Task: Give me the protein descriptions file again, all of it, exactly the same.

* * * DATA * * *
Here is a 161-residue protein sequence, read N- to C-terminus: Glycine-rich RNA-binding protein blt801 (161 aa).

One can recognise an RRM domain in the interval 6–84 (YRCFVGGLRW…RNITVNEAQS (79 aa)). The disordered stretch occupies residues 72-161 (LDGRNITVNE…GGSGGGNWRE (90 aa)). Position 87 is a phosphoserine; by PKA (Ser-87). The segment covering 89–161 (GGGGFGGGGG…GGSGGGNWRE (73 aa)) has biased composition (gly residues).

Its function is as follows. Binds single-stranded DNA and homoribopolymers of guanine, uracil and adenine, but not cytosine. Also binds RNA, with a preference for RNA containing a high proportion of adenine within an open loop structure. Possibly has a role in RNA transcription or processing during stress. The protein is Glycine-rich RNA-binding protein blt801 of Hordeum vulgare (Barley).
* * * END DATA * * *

Here is a 161-residue protein sequence, read N- to C-terminus: Glycine-rich RNA-binding protein blt801 (161 aa).

One can recognise an RRM domain in the interval 6–84 (YRCFVGGLRW…RNITVNEAQS (79 aa)). The disordered stretch occupies residues 72-161 (LDGRNITVNE…GGSGGGNWRE (90 aa)). Position 87 is a phosphoserine; by PKA (Ser-87). The segment covering 89–161 (GGGGFGGGGG…GGSGGGNWRE (73 aa)) has biased composition (gly residues).

Its function is as follows. Binds single-stranded DNA and homoribopolymers of guanine, uracil and adenine, but not cytosine. Also binds RNA, with a preference for RNA containing a high proportion of adenine within an open loop structure. Possibly has a role in RNA transcription or processing during stress. The protein is Glycine-rich RNA-binding protein blt801 of Hordeum vulgare (Barley).